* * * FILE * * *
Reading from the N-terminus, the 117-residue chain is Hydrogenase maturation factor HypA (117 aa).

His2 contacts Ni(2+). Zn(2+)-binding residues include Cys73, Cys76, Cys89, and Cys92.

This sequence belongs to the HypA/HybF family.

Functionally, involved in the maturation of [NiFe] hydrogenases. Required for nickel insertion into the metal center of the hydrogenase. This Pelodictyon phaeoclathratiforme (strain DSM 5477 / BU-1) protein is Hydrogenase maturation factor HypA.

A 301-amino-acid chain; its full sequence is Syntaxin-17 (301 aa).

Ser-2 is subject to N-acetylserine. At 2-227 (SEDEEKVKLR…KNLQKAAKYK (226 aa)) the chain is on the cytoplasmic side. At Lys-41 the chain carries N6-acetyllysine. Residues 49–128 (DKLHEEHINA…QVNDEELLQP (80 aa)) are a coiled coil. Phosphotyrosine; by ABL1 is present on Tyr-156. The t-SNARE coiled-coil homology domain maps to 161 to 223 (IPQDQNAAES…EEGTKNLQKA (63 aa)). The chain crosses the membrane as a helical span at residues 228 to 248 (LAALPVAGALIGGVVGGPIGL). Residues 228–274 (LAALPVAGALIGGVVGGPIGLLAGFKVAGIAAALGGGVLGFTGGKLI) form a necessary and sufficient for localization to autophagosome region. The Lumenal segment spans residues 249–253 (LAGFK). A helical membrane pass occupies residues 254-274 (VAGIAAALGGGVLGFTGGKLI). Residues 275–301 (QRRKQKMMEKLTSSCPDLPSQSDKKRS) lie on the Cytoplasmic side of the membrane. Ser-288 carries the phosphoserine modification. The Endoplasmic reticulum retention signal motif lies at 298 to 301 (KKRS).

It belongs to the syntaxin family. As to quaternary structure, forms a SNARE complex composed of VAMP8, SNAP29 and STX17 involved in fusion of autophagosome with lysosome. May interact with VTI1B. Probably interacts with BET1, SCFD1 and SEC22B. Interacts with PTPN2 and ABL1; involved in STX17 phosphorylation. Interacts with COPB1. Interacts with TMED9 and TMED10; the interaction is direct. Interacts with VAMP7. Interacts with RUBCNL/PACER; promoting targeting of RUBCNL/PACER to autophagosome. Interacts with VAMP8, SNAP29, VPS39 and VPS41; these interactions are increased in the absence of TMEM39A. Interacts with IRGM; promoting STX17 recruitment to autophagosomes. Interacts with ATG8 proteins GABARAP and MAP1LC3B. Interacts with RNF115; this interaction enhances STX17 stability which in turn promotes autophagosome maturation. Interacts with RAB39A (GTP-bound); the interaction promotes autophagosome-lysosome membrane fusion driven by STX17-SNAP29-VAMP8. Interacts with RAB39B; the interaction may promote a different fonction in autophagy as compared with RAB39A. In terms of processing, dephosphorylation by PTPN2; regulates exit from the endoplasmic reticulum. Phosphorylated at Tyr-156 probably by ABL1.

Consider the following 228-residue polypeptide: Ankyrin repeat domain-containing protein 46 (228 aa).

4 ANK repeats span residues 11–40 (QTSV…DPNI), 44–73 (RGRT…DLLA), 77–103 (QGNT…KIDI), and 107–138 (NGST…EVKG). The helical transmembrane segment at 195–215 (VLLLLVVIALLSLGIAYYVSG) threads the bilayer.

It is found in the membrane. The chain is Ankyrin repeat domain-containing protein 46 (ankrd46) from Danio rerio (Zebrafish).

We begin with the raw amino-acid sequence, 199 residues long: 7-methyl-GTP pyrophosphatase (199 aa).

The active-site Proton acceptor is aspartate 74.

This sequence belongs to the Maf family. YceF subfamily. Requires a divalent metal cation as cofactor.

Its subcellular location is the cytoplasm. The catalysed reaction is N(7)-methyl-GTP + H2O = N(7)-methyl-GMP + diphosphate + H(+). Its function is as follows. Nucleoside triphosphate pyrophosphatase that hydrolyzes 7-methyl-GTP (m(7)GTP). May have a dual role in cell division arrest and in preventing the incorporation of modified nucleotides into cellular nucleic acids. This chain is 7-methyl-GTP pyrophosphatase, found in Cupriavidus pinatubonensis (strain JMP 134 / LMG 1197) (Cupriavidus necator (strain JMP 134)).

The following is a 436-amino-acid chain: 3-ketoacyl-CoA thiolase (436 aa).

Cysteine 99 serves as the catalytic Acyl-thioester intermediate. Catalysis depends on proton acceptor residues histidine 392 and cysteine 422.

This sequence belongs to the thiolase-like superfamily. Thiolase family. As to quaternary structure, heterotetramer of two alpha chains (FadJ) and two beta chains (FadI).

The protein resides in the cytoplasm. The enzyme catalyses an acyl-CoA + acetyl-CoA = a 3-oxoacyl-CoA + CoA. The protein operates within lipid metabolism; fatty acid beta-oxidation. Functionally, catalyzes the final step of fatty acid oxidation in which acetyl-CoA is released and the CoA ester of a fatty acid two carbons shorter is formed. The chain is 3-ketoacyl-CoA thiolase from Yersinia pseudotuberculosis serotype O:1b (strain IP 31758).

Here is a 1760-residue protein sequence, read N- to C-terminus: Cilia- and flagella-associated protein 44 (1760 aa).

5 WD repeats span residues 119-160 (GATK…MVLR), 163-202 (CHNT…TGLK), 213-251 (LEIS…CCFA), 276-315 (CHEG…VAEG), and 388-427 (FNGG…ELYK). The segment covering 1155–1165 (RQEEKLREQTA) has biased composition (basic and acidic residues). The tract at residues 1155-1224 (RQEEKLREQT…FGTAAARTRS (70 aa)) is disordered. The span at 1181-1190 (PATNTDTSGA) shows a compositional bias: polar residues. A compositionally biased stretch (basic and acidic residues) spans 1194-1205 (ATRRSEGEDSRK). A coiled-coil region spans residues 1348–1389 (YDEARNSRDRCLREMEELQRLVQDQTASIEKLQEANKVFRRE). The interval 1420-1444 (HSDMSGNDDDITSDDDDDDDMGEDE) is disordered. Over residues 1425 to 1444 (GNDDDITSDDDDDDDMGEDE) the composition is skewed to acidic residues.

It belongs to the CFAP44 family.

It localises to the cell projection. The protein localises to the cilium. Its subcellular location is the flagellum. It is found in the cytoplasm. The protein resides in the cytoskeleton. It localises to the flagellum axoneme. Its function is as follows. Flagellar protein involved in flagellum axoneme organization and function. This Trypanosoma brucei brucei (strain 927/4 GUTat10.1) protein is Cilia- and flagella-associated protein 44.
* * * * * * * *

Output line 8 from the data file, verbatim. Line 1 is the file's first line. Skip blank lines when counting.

Consider the following 228-residue polypeptide: Ankyrin repeat domain-containing protein 46 (228 aa).